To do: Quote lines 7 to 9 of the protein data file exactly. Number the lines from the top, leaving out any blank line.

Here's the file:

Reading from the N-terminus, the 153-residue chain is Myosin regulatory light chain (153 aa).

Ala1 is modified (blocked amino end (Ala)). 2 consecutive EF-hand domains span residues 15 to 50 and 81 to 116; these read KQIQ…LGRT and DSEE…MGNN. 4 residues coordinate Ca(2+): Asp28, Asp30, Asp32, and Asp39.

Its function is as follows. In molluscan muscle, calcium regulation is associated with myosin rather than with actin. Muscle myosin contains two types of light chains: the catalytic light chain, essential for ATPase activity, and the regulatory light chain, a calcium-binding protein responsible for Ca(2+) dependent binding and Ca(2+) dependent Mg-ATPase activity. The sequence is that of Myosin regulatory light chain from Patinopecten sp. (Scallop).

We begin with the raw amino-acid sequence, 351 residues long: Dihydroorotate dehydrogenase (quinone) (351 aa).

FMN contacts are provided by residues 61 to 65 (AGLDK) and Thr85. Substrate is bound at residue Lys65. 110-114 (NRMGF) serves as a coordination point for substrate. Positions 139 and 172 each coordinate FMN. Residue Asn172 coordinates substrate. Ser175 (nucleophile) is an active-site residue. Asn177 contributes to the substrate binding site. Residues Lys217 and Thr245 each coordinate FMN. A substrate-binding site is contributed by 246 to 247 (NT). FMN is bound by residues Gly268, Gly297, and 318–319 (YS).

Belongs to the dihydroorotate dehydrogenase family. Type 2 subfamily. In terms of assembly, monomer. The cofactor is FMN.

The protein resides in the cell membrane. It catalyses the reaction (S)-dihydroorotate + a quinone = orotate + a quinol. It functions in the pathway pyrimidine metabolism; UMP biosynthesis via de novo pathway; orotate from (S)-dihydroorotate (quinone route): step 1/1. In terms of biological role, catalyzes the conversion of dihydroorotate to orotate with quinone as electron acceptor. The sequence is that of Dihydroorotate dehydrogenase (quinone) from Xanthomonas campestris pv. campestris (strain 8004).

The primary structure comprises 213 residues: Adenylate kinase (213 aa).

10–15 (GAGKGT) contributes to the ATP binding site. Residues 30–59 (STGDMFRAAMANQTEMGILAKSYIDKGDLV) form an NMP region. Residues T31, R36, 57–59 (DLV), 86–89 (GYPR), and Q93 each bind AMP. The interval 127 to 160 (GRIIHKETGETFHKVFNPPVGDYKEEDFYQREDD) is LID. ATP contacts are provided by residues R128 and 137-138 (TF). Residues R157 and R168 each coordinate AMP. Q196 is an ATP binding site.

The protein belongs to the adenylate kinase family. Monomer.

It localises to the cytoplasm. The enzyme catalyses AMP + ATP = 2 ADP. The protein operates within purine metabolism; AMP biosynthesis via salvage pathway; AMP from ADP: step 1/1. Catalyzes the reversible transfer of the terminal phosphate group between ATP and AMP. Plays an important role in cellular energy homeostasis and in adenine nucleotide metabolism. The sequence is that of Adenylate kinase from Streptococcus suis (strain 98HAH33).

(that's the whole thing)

The protein resides in the cell membrane. It catalyses the reaction (S)-dihydroorotate + a quinone = orotate + a quinol. It functions in the pathway pyrimidine metabolism; UMP biosynthesis via de novo pathway; orotate from (S)-dihydroorotate (quinone route): step 1/1. In terms of biological role, catalyzes the conversion of dihydroorotate to orotate with quinone as electron acceptor. The sequence is that of Dihydroorotate dehydrogenase (quinone) from Xanthomonas campestris pv. campestris (strain 8004).

The primary structure comprises 213 residues: Adenylate kinase (213 aa).

10–15 (GAGKGT) contributes to the ATP binding site. Residues 30–59 (STGDMFRAAMANQTEMGILAKSYIDKGDLV) form an NMP region. Residues T31, R36, 57–59 (DLV), 86–89 (GYPR), and Q93 each bind AMP. The interval 127 to 160 (GRIIHKETGETFHKVFNPPVGDYKEEDFYQREDD) is LID. ATP contacts are provided by residues R128 and 137-138 (TF). Residues R157 and R168 each coordinate AMP. Q196 is an ATP binding site.